Amazing Race Canada teams encounter damage control up close

Amazing Race Canada

Teams arrive, via Rigid Hull Inflatable Boat, at the Fleet Diving Unit jetty prior to facing the day’s challenges.

In their first encounter with military reality, 11 teams from The Amazing Race Canada were put through their paces at the Damage Control (DC) Training Facility in Colwood to do what the producers of show wanted: make this stop one of the most difficult these teams encounter all season.

In the series opener, staff at the training facility put the teams, dressed in firefighting gear and using the hoses at hand, through their paces.

The first scenario consisted of knocking down three weighted buckets within 30 seconds, then suppressing a helicopter fire before recovering a casualty.

It all had to be done with LCdr Rob Petitpas, Division Commander, watching and judging if teams passed or failed. 

“I was thrilled to be part of the show,” said LCdr Petitpas. “The firefighting challenge was not easy for some teams, but when they succeeded, it was great to see their excitement when I delivered them the good news.”

Many teams found the challenge exhausting and a real eye opener regarding the reality of fighting a fire on a warship.  At least one team could be heard saying, “I’ve never been so hot in my life!” as they raced to the next challenge.

“We really had a chance to showcase the Royal Canadian Navy and the training we put sailors through, “said CPO2 Spike Armstrong, the Division Chief at the DC Training Facility. “It was a blast watching teams go through the different scenarios.  It made me realize just how well we train our sailors.”

Once through the fire trainer, it was off to the flood trainer to figure out how to stop water from flooding a room. It was made even more difficult as the teams were not provided any instruction. They entered the room as water poured in, saw pictures of what it should look like when a leak is plugged, and went to work.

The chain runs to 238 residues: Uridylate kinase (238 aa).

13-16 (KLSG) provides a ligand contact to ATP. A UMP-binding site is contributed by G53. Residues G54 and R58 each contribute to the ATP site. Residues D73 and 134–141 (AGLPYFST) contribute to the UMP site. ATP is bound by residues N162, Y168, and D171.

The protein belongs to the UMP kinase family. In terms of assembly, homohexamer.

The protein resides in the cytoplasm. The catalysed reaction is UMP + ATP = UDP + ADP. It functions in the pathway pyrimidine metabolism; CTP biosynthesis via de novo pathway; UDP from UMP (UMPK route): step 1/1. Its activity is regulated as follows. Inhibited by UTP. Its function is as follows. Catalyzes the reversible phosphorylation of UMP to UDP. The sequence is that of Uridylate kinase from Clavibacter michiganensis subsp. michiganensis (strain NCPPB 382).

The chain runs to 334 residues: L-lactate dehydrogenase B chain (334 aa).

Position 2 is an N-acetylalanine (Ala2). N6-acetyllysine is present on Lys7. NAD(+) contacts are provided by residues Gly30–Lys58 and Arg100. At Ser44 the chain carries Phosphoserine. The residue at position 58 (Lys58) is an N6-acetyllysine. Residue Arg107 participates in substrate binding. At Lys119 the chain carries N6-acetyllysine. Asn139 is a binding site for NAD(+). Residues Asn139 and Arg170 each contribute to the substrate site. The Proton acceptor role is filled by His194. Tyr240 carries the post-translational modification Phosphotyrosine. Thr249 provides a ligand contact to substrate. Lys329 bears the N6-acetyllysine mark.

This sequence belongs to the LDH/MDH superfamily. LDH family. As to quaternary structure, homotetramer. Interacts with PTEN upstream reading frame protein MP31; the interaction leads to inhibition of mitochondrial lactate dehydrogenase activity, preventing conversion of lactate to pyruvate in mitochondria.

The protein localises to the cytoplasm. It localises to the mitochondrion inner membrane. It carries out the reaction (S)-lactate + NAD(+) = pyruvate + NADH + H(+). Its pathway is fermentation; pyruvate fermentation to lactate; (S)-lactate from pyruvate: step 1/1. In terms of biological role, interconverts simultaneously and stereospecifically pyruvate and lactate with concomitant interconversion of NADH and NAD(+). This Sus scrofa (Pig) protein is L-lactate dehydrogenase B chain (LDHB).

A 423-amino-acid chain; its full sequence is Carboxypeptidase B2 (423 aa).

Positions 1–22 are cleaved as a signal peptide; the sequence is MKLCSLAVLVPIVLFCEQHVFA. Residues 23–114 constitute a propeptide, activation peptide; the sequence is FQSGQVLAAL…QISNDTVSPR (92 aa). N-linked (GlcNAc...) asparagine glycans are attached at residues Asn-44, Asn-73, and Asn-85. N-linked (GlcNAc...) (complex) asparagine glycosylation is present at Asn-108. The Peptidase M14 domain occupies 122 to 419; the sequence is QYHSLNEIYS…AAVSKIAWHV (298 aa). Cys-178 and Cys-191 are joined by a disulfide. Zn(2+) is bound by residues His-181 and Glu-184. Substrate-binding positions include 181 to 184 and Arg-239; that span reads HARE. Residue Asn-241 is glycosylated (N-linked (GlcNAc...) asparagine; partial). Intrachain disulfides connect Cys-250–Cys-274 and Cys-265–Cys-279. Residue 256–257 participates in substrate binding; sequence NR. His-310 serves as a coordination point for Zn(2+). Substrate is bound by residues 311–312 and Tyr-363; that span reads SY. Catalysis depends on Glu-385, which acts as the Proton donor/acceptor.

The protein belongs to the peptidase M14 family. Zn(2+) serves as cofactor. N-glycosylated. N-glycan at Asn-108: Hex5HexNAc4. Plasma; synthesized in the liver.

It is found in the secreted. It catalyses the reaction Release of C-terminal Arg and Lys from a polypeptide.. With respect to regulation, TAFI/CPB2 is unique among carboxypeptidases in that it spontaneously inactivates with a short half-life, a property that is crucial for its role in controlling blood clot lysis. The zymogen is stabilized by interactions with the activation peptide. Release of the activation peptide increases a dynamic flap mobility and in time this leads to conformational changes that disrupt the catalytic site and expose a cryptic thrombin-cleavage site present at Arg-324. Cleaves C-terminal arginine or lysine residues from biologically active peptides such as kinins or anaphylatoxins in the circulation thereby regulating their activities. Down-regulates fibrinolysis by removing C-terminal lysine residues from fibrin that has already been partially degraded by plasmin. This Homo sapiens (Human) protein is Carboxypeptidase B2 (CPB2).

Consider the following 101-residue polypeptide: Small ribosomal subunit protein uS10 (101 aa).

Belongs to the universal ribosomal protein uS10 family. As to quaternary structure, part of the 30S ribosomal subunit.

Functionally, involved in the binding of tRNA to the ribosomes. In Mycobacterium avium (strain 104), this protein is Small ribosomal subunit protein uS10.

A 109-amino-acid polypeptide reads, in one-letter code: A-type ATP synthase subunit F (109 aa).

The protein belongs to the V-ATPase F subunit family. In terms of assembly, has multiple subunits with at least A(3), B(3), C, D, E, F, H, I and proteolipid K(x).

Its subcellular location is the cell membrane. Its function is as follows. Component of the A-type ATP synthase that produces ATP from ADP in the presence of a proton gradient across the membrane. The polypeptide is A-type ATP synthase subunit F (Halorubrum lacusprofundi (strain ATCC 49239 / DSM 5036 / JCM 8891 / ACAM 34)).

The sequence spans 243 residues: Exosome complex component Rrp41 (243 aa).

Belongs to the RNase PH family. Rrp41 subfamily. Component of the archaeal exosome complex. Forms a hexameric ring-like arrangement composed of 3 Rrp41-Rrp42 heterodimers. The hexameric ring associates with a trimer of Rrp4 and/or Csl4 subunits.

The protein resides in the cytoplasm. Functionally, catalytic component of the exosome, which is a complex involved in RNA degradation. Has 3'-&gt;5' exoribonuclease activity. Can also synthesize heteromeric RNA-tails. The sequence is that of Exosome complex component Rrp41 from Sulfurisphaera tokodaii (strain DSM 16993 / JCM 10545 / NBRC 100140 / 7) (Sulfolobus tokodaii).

“It was remarkable to watch how teams struggled with what we do each day,” said PO1 Jeff Fiddler, who judged the teams in the tank and then handed them their next clue.  “On the other hand, some teams really got down to business, figured out what to do to stop the flooding, and really impressed me.”

Teams had nothing but praise for what sailors are required to do so they are prepared for an emergency at sea. One team member, exhausted but still enthusiastic after finally completing their challenge, barked out, “I have so much respect for what you guys do!” as he struggled out of the flood trainer.

It was a cryptic email to Maritime Forces Pacific Public Affairs in March that got the ball rolling for the Amazing Race Canada to make CFB Esquimalt a stop. Once a few calls were made and a site visit completed, it was clear show producers found the gem they were after. But it had to be kept a secret until the first show aired.

“Our guys, being the clever ones they are, figured out what was going on pretty quickly,” CPO2 Armstrong said. “But no one was going to mess this up for the navy. Orders were given and lips were sealed.”

It helps that everyone in the military is required to have a security clearance and understand the need to safeguard sensitive information.

At the end of a long day, it all proved to be well worth the effort for the RCN. Not only did they demonstrate firsthand to people just how difficult it can be to train for emergencies at sea, they enlightened those in attendance to what the RCN does.  Everyone involved, from the cameramen to the producers, had nothing but praise for the navy.

“This was easily one of my favourite challenges of the season,” said Mark Lysakowski, The Amazing Race Canada Supervising Producer. “My whole team was left with a lasting and positive impression of the navy.  We saw a lot of dedicated and skilled specialists who put their lives on the line in our waters at home and abroad, and it’s a privilege to witness firsthand how these dedicated professionals train for the task.”


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